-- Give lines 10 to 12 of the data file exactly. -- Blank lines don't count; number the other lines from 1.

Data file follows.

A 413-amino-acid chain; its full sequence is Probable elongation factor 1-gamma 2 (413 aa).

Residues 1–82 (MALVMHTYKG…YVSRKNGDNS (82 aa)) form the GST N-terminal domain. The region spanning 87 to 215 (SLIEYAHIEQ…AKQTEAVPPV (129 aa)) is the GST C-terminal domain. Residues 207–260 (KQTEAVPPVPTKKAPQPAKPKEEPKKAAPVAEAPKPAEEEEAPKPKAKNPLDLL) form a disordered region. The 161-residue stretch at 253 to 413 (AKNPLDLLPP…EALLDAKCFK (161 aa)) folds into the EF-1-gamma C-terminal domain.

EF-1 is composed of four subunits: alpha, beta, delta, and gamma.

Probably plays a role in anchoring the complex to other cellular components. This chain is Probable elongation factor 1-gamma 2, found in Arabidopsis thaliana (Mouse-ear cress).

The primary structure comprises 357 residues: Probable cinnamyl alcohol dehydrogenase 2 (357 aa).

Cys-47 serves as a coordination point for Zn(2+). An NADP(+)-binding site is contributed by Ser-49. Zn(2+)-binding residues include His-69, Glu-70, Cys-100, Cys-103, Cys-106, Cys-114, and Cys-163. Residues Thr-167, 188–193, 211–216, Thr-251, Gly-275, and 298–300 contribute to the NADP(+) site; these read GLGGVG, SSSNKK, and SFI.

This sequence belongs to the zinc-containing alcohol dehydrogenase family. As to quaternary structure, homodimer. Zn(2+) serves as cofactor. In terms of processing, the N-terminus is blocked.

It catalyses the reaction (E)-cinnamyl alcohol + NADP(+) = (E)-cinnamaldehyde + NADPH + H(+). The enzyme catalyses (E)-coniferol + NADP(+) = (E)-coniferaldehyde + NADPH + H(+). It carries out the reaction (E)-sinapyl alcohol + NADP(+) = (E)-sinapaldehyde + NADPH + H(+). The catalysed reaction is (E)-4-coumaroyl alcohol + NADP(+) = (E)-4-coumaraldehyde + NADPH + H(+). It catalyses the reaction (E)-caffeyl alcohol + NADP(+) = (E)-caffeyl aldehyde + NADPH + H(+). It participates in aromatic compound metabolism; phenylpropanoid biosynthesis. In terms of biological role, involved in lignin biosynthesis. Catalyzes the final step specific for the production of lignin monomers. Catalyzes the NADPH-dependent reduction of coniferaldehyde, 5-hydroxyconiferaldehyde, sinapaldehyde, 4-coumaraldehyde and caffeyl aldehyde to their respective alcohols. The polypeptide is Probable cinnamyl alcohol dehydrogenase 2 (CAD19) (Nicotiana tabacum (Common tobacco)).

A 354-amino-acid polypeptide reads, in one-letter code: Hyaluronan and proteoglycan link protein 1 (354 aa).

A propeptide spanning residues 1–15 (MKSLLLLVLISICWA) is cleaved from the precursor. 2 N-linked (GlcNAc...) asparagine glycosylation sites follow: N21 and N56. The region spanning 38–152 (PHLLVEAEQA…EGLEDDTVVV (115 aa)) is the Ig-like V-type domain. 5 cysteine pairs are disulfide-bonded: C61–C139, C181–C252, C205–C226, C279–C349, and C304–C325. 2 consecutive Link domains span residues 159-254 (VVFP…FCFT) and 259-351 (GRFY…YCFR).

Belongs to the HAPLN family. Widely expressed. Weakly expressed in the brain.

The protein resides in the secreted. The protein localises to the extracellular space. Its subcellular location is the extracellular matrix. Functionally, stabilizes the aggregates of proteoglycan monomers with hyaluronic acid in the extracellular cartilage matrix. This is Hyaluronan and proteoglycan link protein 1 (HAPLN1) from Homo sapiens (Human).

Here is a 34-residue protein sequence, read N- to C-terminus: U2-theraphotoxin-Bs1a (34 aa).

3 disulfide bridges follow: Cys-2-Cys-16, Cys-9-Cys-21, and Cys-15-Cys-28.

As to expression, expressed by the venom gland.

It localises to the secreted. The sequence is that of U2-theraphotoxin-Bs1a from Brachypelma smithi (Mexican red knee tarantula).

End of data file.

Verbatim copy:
A propeptide spanning residues 1–15 (MKSLLLLVLISICWA) is cleaved from the precursor. 2 N-linked (GlcNAc...) asparagine glycosylation sites follow: N21 and N56. The region spanning 38–152 (PHLLVEAEQA…EGLEDDTVVV (115 aa)) is the Ig-like V-type domain. 5 cysteine pairs are disulfide-bonded: C61–C139, C181–C252, C205–C226, C279–C349, and C304–C325. 2 consecutive Link domains span residues 159-254 (VVFP…FCFT) and 259-351 (GRFY…YCFR).

Belongs to the HAPLN family. Widely expressed. Weakly expressed in the brain.

The protein resides in the secreted. The protein localises to the extracellular space. Its subcellular location is the extracellular matrix. Functionally, stabilizes the aggregates of proteoglycan monomers with hyaluronic acid in the extracellular cartilage matrix. This is Hyaluronan and proteoglycan link protein 1 (HAPLN1) from Homo sapiens (Human).